(Editor's note: Wanda Carroll is not employed by or affiliated with The Newnan Times-Herald, and this story is not an endorsement of her, her actions or the events of Jan. 7, 2021.)
A Newnan woman among those present in Washington, D.C. last Wednesday, when a violent mob loyal to President Donald Trump stormed the U.S. Capitol, attacked law enforcement officers and forced lawmakers into hiding.
The nation’s elected representatives scrambled under desks and donned gas masks while the vastly outnumbered police – more than a dozen of whom were injured in the siege – tried to barricade the building.
It was a stunning and unprecedented attempt to overturn America’s presidential election by Trump supporters who seemed determined to wreak havoc, undercut the democratic process by preventing Congress from certifying Democrat Joe Biden’s election win – and physically harming anyone they perceived as a threat.
But Wanda Carroll said from her perspective, the day was not about violence or Trump, but the direction the country is heading.
“I don’t like the direction this country is going, and in my heart, it’s never been about Trump,” she said Saturday. “I think they want to silence our vote, close our churches – and I don’t like it.”
Carroll was among the thousands of people who attended Wednesday’s rally – and subsequent riot – traveling on luxury charter buses with a group of about 75 others from the Atlanta area. She said she believes the election was fraudulent and that God led her to “take a stand” for Trump.
“When Trump said he wants us to come to D.C., we all felt the same way,” said Carroll. “I don’t worship Trump, but it seemed like God wanted us to come.”
Trump has been accused of inciting violence in a speech before the attack on the Capitol, encouraging his supporters to “fight like hell, or you’re not going to have a country anymore.”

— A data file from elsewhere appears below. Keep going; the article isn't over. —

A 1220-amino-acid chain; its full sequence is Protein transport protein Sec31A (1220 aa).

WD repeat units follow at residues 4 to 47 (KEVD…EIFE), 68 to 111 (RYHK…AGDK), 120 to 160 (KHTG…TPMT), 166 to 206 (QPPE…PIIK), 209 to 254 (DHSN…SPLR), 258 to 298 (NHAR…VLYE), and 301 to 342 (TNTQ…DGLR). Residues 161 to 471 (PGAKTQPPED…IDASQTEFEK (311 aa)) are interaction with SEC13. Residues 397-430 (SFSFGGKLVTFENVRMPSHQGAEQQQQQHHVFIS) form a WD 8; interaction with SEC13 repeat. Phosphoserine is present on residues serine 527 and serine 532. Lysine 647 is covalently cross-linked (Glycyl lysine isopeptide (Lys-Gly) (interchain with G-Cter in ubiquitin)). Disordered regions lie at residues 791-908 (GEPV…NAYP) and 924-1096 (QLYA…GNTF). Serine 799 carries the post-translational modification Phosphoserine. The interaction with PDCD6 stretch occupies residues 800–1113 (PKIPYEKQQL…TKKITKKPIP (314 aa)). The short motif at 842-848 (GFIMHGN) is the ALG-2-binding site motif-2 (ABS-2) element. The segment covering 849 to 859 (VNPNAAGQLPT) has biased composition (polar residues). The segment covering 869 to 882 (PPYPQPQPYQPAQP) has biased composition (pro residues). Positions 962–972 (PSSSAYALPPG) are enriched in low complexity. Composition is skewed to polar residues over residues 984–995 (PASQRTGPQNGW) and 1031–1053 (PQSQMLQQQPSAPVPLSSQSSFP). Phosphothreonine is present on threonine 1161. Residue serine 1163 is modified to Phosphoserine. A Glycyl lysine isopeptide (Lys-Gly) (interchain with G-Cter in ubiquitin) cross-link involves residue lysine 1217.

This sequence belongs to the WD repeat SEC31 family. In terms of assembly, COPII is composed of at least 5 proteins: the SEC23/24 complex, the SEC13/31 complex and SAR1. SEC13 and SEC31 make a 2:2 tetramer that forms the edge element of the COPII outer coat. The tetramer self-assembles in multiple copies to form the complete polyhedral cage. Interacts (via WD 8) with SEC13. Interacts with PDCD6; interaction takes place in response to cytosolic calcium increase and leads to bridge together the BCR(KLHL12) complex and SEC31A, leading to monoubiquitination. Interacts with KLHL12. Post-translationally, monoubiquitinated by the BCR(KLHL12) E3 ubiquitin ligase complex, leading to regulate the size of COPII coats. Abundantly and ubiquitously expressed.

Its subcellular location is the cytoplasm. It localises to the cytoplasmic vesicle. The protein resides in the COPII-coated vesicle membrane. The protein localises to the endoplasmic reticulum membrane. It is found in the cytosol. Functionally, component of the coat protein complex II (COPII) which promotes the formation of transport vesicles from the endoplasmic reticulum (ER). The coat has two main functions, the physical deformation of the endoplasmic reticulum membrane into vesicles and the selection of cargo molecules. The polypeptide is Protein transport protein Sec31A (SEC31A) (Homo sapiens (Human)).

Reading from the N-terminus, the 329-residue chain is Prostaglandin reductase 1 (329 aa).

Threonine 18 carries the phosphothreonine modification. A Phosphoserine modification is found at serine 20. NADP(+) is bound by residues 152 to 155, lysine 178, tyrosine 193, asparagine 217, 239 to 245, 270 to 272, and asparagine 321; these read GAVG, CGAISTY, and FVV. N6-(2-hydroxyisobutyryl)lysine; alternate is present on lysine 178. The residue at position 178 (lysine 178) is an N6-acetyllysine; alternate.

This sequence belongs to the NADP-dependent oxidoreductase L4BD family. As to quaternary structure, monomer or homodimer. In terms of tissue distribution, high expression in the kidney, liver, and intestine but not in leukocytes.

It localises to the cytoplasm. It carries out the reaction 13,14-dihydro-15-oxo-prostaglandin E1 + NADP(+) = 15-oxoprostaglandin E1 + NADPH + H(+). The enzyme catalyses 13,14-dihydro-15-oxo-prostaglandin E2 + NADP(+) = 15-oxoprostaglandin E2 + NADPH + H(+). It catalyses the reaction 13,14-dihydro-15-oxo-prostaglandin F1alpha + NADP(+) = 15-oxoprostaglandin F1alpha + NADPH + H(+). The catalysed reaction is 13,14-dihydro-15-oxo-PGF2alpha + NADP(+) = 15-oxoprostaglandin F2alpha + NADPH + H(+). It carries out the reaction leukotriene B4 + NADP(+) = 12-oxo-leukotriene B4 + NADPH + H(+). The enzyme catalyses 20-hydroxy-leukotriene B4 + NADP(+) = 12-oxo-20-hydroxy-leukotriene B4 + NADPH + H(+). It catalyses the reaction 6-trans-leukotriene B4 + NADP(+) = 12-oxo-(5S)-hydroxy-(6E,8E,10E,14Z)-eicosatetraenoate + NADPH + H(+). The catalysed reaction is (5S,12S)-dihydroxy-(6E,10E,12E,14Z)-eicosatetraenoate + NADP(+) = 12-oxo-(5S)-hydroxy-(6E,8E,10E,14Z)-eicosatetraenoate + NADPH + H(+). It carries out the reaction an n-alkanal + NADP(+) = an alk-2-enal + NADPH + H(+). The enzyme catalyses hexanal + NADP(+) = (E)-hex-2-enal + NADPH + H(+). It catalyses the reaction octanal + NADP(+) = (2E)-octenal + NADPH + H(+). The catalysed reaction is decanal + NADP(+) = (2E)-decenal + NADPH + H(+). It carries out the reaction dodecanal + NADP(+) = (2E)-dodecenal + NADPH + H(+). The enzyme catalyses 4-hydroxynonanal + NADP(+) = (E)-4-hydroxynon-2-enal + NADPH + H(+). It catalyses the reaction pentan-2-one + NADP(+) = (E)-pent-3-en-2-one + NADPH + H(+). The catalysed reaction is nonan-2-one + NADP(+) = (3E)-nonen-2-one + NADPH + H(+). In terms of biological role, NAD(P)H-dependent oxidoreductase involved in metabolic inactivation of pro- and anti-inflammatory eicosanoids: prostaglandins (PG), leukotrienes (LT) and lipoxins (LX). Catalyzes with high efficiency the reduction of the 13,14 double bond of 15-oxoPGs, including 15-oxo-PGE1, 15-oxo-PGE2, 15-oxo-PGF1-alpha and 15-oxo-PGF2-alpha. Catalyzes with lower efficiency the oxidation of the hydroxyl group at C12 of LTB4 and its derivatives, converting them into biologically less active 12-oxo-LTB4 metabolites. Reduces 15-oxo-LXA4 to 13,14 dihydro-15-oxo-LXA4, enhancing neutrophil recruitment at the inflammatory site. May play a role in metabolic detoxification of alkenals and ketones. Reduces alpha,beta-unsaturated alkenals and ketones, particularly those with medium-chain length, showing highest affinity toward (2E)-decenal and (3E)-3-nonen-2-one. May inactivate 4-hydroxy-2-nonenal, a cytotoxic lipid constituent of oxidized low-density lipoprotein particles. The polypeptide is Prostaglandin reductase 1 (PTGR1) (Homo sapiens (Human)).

“He said he’d see us at the Capitol and to let Congress know how we felt about the vote,” she said. “I didn’t feel like he was inciting violence. He just wanted support to back what was going on. If you see the faces of the people, there is no hate in their eyes.”
As the mob – minus Trump, who reportedly spent the afternoon hunkered down in his private dining room, watching the attempted coup unfold on TV – surged toward the Capitol steps and the members of the U.S. Congress, Carroll said she felt like their purpose was the same as the founding fathers in 1776.
The atmosphere, she said, was “amazing” and “crazy.”
“The patriots did their job and we wanted them to do their job,” she said. “Not to threaten them, but to urge them to do their job.”
Carroll said people made their way through gaps in the barriers surrounding the Capitol and used barriers as ladders to help each other scale walls, while she took photographs.
“That was my only reason for being there,” she said. “I was there to capture the soul of America, and I think I captured it. It wasn’t hatred – it was love for the country.”
The crowd laid siege with pipes and other weapons to gain entry into the Capitol.
“It was good, but when they started hitting the glass with the stick, everyone was chanting, ‘stop, stop, stop’ and someone grabbed the leg of the guy breaking the glass,” Carroll said. “Then they started chanting, ‘no peace, no Trump.’ It was because if we don’t get peace, we don’t get Trump.”